Companies that have implemented Total Productive Maintenance (TPM), often do this as a part of an implementation of other manufacturing improvement procedures such as Six Sigma, Lean Manufacturing, and Quick Response Manufacturing. When businesses want to evaluate the relative success of their TPM procedures, they often use a set of measures that are called Overall Equipment Effectiveness (OEE).
The overall equipment effectiveness is a series of metrics that can be used to measure the utilization of a manufacturing operation or piece of equipment. The metrics can be used daily to identify how equipment is performing but also can be used as a goal that a company wishes to achieve.
When a company looks at equipment effectiveness, there are six areas where waste can occur; equipment failures, setup, and adjustments, idling, scrap and rework, reduced speed operation, and startup losses.
These are unexpected failures that occur without warning and cause production to be halted. It can seriously affect the production schedule and customer deliveries. If the failure cannot be remedied quickly, a new piece of equipment may need to be purchased which can cause financial hardship to a small or medium-sized company.
Setup and Adjustments
Equipment downtime also occurs when machines are broken down at the end of the production run, and new tools are set up for the next production run. Although this downtime is usually included in the production schedule, any additional time required in the setup due to adjustments may not, and this can delay the production schedule.
A production schedule expects equipment to run at its optimum speed. A machine can have its speed reduced if there are minor issues that can be corrected by the machine’s operator. It is important for an operator to realize when a machine is operating below its optimum level as it can have a detrimental effect on the production schedule.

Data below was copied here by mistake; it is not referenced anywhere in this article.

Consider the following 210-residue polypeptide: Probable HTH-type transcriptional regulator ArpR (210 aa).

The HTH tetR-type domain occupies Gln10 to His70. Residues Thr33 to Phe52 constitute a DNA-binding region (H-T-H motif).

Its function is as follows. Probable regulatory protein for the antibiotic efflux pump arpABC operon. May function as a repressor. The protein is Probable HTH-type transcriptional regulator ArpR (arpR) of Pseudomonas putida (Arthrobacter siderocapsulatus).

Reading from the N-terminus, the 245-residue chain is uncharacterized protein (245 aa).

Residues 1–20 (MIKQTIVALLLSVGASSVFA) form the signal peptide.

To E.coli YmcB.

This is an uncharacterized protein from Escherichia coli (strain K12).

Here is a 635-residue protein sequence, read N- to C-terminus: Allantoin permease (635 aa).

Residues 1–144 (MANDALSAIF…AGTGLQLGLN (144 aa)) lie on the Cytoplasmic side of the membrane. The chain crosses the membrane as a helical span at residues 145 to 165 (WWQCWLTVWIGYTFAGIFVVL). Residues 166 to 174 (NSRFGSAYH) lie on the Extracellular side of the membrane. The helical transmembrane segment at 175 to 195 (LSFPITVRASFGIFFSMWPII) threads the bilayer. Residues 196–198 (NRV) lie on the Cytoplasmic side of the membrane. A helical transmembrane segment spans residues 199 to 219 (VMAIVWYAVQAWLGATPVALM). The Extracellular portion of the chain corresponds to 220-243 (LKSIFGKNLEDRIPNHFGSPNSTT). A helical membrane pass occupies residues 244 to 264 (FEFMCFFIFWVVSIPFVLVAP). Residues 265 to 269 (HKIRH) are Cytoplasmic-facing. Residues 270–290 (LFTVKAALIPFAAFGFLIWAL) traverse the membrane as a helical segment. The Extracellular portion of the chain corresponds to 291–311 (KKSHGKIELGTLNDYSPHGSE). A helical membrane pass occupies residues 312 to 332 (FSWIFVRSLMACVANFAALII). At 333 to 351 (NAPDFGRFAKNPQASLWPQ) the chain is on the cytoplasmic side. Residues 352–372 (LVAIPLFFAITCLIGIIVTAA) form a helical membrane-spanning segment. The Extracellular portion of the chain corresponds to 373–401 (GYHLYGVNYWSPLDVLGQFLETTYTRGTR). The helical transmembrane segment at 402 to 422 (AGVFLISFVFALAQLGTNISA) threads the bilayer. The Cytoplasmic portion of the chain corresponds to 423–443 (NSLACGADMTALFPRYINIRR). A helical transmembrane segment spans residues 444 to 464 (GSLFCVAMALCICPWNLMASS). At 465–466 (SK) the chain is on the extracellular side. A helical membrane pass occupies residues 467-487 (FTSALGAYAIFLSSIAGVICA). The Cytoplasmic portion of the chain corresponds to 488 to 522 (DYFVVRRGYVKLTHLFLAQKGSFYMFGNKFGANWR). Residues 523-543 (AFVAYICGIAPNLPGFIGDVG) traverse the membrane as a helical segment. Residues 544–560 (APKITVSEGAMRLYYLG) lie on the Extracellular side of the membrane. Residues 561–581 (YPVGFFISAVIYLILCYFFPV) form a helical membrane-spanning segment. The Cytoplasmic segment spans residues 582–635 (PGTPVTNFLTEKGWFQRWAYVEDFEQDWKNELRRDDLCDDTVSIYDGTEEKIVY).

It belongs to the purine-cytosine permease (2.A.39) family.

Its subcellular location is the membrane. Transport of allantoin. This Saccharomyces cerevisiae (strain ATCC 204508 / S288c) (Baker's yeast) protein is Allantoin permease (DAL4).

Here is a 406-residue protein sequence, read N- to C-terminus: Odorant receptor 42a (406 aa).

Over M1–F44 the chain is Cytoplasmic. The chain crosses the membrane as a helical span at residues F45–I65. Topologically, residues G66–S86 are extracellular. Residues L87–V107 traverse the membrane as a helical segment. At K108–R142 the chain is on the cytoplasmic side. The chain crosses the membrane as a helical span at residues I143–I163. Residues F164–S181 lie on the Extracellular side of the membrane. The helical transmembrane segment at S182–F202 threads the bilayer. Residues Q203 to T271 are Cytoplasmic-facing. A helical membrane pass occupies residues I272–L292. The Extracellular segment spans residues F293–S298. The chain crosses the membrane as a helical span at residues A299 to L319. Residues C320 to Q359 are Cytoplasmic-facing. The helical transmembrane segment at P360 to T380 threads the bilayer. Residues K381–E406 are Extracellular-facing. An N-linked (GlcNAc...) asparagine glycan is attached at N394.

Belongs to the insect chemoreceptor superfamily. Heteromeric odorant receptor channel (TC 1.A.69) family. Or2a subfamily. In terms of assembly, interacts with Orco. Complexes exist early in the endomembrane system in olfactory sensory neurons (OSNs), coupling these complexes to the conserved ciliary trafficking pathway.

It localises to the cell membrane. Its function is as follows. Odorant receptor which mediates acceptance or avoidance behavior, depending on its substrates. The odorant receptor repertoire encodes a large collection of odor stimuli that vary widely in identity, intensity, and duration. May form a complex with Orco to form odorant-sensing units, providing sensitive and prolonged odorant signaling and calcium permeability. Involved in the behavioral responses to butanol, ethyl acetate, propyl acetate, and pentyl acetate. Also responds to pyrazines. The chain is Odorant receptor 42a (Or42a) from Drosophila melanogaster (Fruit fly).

Scrap and Rework
If a machine is not operating at its optimum level it can produce items that are below the acceptable quality standard and will need to be scrapped or reworked. Not only is this a waste of time and resources, but it can also significantly affect the production schedule and customer delivery dates.
Reduced Speed Operation
The speed of a piece of equipment is defined by the manufacturer and companies expect that the documented speed is the speed that the machine will operate at. However, unless a company calibrates the equipment and verifies that it is operating at the manufacturer’s specification, then there is a possibility that the machine is operating below standard.
When equipment is set up, there may be some issues with the initial items produced. For example, in chemical manufacturing, initial batches may not be of suitable quality. Although this setup loss may be included in the production schedule, it does mean a loss of time and resources that could be minimized.
There are three factors that are used in the calculation of Overall Equipment Effectiveness. These are the availability rate, the performance rate, and the quality rate.
The availability rate is the time the equipment is running, versus the time it could have been running. A reduce availability rate is an indication of equipment failures and issues around setup and adjustments.
The performance rate is the quantity of material produced during the running time, versus the quantity of material that could have been produced when taking into account the manufacturers documented speed of the equipment. A low-performance rate can be seen as a result of idling, minor stoppages, and reduced speed operation.
The quality rate is the amount of acceptable material versus the total amount of material that is manufactured. A low-quality rate is an indication of startup losses and the amount of scrap material.
When a company first uses OEE metrics, they can see the efficiency of their equipment. They then have the information from which they can set improvement goals for their plant. By improving the availability, performance and quality rates, a company can reduce its expenditure on maintenance and raw materials as well as improve its manufacturing capability and customer delivery times.
Updated by Gary Marion, Logistics and Supply Chain Expert.